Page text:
It's a possibility, but I'd like to hear what other editors think about it. The relevant guidelines include WP:PRECISE and WP:NATURAL. I'm inclined to think that a hatnote would be a better idea, and I'll do that now. The problem with using the (USA) (or, more likely, (US)), ending is that this is the only "Brain Activity Map Project" so-named, so we aren't distinguishing it from other such projects in other countries, as those two guidelines I pointed to recommend, so I'm leaning against it. --Tryptofish (talk) 22:17, 4 March 2013 (UTC)
I also see that it was you who just recently moved Human Brain Project to Human Brain Project (EU), so we really are not talking about renaming this page to be consistent with the existing naming of other pages, only to be consistent with the new naming that you created. It might be a better idea to move that other page back. --Tryptofish (talk) 22:22, 4 March 2013 (UTC)

Thought starters on possible subheadings[edit]

Was struck by many subjects to be potentially covered and how to structure? A brief paragraph on each and then refer out to the detail article?

I moved my starter list and added to it today and put it here: List of topics related to brain mapping with some more discussion Talk:List of topics related to brain mapping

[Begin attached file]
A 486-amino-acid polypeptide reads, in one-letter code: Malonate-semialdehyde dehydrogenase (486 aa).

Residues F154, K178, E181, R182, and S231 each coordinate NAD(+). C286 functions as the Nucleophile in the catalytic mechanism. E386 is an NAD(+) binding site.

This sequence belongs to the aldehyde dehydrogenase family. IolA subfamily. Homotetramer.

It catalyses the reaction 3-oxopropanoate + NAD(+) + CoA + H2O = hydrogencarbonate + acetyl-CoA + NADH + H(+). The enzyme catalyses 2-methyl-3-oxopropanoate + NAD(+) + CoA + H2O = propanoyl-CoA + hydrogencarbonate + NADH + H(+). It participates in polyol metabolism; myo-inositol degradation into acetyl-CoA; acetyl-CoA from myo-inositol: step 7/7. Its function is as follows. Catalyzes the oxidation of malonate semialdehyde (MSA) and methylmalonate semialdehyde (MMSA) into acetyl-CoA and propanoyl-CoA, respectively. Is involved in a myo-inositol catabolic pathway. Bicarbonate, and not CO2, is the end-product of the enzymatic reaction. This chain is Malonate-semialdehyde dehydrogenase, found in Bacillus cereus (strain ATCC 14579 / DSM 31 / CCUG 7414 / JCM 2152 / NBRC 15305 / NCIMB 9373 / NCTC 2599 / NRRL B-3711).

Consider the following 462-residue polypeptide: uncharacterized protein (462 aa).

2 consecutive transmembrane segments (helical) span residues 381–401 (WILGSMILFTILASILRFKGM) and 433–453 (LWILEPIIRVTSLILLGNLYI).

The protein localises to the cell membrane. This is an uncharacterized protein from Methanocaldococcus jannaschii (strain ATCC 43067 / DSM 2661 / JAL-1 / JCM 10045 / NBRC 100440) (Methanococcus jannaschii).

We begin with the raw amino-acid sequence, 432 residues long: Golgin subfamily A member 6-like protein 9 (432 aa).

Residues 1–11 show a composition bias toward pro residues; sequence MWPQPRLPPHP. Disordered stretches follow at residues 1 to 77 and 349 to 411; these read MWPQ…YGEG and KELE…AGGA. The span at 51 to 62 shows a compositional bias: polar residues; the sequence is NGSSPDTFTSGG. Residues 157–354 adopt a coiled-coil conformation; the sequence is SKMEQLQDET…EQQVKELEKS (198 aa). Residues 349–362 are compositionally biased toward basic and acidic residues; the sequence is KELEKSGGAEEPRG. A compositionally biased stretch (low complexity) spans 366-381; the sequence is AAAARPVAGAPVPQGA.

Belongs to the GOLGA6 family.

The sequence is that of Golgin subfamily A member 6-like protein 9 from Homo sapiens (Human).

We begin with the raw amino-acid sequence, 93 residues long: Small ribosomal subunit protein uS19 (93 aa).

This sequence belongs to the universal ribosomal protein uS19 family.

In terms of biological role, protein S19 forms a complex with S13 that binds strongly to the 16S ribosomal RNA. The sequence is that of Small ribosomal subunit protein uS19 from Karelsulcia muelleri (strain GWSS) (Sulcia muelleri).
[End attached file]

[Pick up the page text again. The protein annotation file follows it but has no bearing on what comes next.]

Rick (talk) 15:40, 3 March 2013 (UTC)

Do you actually have a good source somewhere that discusses the BAMP in relation to those specific things? Looie496 (talk) 16:40, 3 March 2013 (UTC)

Looie496 - sorry no I don't. I used this article and the two NYT features to do some term extraction, then I searched Wikipedia for the pages and went back and forth from there via cross links and categories. I noticed your great background. You are in the perfect position to spot up any important coverage that is missing. (Wikipedia can be spotty in parts, the quality is uneven and there is quite a bit of duplication. Plus, things go out of date.) Initially however I was surprised how much coverage there actually was. Rick (talk) 02:06, 4 March 2013 (UTC)

Burning questions about this project[edit]